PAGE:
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Make the U.S.-Israel Alliance Great Again

Meeting between Trump and Netanyahu should reaffirm shared values and interests

Israeli Prime Minister Benjamin Netanyahu addresses a joint meeting of Congress in the House chamber in 2015. (Tom Williams/CQ Roll Call file photo)
Israeli Prime Minister Benjamin Netanyahu addresses a joint meeting of Congress in the House chamber in 2015. (Tom Williams/CQ Roll Call file photo)

On Wednesday, Israel’s prime minister will come to the White House to meet with President Donald Trump. The last time Benjamin Netanyahu was in Washington, he only spent time at the other end of Pennsylvania Avenue — delivering a controversial address to Congress urging it to reject then-President Obama’s nuclear deal with Iran, a tactic that riled Obama and his aides.

The final year of the Obama presidency included an agreement under which the United States will provide Israel with $38 billion in aid over the next decade. But that was the exception to the rule of Obama placing what he infamously termed “daylight” between his administration and Netanyahu’s Likud government.

The rift began in 2009 with Obama insisting upon a settlement freeze, and was deepened by Obama’s Cairo Address that ignored the historic connection of the Jews to the holy land. It culminated in 2016 with Obama’s refusal to veto an anti-Israel resolution in the U.N. Security Council.

Against this backdrop, Trump appealed to pro-Israel Christians and Jews with campaign promises to repair the relationship with Israel, reverse the nuclear deal with Iran and relocate the U.S. Embassy in Israel from Tel Aviv to Jerusalem. And it paid off as Trump overwhelmingly won the majority of votes cast by evangelical Christians and Orthodox Jews on Election Day.

Since coming into office, Trump and his team have taken the first steps toward a tougher line on Iran and issued an official statement with only moderate caution on Israeli settlement expansion, although they’ve tapped the brakes on relocating the embassy to Jerusalem.

But what pro-Israel Americans will be watching closely is what emerges from the first sit-down between president and prime minister, knowing that will chart their working relationship for the coming months. Here are some specific policy announcements that will be most welcome:

  • Pick up “where Obama left off” — and reverse it.  The Obama Administration refused to veto U.N. Security Council Resolution 2334, an anti-Israel measure that designated even the Western Wall to be illegally occupied territory by Israel. Mr. Trump (who publicly called for Obama to veto the resolution) should clearly state that his Administration will give the resolution no weight. Moreover, Trump should commit now to vetoing and blocking any moves by the Palestinians or their allies to use U.N. agencies or other international venues to make an end-run around direct negotiations with Israel.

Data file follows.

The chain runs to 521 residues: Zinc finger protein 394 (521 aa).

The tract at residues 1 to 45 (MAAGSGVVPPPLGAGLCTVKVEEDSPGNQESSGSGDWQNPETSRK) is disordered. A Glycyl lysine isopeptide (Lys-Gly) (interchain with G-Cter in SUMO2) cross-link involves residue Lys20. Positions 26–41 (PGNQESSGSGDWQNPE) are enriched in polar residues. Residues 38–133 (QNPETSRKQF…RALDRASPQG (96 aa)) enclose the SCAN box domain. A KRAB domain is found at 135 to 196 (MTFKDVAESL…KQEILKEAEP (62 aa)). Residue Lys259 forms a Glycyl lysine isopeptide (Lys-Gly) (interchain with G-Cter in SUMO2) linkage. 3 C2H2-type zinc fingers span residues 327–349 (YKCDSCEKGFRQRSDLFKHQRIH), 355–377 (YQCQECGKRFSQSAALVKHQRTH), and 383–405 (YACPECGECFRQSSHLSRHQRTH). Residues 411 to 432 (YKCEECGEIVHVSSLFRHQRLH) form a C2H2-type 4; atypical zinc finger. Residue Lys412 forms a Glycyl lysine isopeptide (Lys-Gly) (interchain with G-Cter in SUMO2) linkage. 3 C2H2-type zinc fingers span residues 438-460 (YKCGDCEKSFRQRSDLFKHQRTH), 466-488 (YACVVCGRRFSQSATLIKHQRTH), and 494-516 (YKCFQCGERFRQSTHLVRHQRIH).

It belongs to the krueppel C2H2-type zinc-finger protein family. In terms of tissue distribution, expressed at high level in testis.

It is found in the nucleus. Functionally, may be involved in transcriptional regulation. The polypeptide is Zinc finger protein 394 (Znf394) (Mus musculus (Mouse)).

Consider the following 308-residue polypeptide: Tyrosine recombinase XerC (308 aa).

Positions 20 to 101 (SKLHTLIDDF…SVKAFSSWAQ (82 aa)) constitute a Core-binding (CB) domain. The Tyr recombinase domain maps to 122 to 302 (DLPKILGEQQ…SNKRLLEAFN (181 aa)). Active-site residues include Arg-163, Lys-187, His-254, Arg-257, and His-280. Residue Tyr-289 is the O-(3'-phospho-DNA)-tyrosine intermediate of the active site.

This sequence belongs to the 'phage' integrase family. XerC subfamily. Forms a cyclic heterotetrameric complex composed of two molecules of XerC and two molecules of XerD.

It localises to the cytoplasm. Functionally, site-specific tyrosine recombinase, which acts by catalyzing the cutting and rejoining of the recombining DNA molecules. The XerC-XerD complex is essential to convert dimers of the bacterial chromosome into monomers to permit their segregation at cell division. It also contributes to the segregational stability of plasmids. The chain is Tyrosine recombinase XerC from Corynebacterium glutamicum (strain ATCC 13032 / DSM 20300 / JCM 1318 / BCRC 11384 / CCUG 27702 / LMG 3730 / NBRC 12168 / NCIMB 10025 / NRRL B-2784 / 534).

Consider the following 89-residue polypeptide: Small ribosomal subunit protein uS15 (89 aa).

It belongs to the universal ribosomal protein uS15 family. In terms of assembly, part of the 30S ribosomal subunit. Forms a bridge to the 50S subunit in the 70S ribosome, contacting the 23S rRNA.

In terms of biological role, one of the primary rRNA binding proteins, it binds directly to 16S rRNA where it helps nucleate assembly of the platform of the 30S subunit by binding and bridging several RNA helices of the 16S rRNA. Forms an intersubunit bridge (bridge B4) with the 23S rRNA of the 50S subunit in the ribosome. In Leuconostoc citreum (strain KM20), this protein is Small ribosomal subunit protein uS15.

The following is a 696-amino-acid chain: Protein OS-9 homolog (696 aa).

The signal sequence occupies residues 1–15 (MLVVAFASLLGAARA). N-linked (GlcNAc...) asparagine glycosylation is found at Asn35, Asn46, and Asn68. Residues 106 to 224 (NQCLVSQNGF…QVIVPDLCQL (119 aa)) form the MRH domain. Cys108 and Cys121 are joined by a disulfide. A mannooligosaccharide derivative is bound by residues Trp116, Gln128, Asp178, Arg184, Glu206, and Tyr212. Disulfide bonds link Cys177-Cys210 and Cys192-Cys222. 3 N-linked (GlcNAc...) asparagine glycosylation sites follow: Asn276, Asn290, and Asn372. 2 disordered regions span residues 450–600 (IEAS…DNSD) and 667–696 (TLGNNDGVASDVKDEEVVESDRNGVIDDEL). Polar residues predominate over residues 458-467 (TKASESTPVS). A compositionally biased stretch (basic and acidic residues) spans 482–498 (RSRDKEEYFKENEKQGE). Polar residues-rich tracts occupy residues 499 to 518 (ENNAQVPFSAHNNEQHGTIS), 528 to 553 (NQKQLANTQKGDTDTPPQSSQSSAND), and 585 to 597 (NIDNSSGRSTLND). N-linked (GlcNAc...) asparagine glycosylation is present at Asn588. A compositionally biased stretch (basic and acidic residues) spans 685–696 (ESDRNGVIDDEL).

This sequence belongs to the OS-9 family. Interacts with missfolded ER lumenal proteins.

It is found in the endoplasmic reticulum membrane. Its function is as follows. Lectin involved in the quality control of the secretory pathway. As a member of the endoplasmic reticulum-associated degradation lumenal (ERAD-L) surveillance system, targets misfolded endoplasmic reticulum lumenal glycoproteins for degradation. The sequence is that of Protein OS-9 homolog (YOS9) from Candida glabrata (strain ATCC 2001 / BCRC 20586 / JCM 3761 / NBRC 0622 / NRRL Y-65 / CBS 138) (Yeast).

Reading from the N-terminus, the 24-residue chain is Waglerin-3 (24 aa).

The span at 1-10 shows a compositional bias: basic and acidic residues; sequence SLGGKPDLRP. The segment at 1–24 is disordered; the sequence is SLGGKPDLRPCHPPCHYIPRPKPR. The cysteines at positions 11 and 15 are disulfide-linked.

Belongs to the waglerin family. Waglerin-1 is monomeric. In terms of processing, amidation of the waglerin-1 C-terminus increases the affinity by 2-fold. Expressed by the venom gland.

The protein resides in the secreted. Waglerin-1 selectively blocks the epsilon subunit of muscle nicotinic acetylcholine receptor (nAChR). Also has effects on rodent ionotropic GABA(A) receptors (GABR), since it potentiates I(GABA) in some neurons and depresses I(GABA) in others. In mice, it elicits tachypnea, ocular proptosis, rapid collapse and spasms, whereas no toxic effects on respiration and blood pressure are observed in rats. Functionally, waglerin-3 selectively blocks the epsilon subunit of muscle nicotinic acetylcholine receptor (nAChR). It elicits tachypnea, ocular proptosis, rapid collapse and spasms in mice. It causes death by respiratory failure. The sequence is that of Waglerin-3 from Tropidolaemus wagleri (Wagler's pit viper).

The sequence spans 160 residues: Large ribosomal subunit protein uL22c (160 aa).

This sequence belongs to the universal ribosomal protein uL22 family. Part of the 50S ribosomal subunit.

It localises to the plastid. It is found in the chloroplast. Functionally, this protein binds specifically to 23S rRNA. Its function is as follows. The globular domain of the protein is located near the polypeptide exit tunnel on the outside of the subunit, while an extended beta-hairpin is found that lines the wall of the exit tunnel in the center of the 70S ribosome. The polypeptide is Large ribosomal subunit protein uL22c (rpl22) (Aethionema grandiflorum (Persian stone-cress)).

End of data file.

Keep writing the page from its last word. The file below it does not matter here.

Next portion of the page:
• Pick up “where Bush left off” — and expand it. President George W. Bush and Prime Minister Ariel Sharon formally exchanged letters in April 2004 affirming a set of understandings that the Obama Administration refused to recognize. These included recognizing the “realities” that, should there be a peace deal, Israel would not return to pre-1967 borders. The principles of the letters were endorsed by overwhelming bipartisan votes in Congress. President Trump should reaffirm the principles of these letters and make explicit what was understood by many — that Israel can legitimately engage in construction within existing settlement blocs. This is consistent with the tone of the statement issued by White House press secretary Sean Spicer on February 2.
  • Set the U.S. ground rules for a peace process. President Trump said he would be interested in facilitating Israeli-Palestinian peace negotiations toward “the ultimate deal” and is prepared to put his most senior aides, including Jared Kushner, on the case. But Trump should be clear about what it will take for him to indeed dedicate time and political capital to this effort. These should include Palestinians recognizing Israel’s right to exist and her role as the historic homeland for the Jewish people, as well the Palestinians ending all support for terrorism — including their codified practice of paying financial stipends (with American taxpayer dollars) to the families of terrorists.
  • To make clear to the Palestinians that such steps are the only route to any U.S. Administration support, the president should announce his intention to veer from past precedent and refuse to sign a national security waiver in June that will further delay the relocation of America’s embassy from Tel Aviv to Jerusalem.
  • Finally, with regard to Iran, President Trump should restate his critical view of the Obama Administration’s nuclear deal and that he is directing his national security team to develop a working group with Israel and other key regional allies to develop a closely coordinated strategy to counteract Iran’s nefarious activities.For eight years, Obama spoke of his high hopes for resolving the Israeli-Arab conflict. But his obsession with where Jews live in the holy land and apparent disinterest in Palestinian rejectionism of Israel drove the parties further apart from negotiations, let alone resolution.

Donald Trump may not have the opportunity to broker “the ultimate deal”; that can only happen with the agreement of the two both parties to the conflict. But he can use his upcoming meeting with Netanyahu to reassert that America’s bedrock alliance with Israel rests upon shared values and interests, and that this alliance is great again.

Nathan J. Diament is executive director for public policy of the Union of Orthodox Jewish Congregations of America.

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